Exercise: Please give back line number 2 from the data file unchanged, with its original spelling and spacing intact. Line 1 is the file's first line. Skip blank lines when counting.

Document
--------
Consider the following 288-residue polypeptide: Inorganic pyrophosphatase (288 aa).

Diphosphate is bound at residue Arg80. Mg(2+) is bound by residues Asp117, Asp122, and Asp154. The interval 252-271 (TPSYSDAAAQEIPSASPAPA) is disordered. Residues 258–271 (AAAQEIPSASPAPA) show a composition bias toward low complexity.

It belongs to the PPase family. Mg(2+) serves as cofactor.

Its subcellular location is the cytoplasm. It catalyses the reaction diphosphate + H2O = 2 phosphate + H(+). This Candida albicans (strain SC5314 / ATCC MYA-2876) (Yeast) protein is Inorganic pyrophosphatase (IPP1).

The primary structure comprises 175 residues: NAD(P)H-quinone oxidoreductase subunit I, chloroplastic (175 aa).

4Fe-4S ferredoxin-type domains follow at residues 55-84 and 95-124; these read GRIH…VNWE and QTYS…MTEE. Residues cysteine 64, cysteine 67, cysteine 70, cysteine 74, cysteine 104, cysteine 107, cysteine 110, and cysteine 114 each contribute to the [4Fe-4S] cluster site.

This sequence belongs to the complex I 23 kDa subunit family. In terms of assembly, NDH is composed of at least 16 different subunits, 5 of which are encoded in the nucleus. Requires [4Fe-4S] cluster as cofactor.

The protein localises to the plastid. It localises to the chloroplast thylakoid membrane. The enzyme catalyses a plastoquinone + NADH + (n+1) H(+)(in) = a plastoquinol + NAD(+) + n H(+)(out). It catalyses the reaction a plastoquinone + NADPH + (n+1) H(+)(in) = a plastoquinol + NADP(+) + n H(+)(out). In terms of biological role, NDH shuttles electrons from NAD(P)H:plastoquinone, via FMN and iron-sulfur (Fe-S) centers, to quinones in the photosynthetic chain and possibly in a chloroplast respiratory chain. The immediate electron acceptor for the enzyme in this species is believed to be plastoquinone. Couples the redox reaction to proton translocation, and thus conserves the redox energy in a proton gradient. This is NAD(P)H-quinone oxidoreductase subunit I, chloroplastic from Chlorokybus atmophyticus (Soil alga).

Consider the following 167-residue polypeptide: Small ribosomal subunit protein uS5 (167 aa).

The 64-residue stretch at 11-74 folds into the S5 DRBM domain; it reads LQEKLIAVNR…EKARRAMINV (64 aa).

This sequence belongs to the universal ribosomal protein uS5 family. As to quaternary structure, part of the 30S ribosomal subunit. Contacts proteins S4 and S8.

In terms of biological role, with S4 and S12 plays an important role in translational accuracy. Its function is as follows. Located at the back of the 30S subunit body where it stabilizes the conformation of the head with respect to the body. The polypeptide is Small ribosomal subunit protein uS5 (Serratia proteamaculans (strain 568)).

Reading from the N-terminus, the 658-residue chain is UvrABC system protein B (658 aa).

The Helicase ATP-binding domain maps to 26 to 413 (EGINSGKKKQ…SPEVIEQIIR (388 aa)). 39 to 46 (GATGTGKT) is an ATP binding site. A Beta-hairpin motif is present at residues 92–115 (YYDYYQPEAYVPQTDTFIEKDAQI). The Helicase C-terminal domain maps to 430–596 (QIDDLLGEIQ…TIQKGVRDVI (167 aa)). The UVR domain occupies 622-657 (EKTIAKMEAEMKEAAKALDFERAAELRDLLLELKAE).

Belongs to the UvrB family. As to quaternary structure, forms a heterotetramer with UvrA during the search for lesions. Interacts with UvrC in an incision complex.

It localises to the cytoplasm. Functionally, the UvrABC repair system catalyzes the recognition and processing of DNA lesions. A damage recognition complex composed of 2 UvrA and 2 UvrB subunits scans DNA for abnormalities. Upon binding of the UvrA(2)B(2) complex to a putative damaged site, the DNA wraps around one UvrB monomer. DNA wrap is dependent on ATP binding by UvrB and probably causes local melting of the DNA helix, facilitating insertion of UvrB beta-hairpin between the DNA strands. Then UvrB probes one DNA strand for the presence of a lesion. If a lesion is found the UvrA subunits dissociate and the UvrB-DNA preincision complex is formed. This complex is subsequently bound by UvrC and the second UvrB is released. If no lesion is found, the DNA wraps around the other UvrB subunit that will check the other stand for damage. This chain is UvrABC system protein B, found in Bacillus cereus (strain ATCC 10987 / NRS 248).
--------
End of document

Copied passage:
Diphosphate is bound at residue Arg80. Mg(2+) is bound by residues Asp117, Asp122, and Asp154. The interval 252-271 (TPSYSDAAAQEIPSASPAPA) is disordered. Residues 258–271 (AAAQEIPSASPAPA) show a composition bias toward low complexity.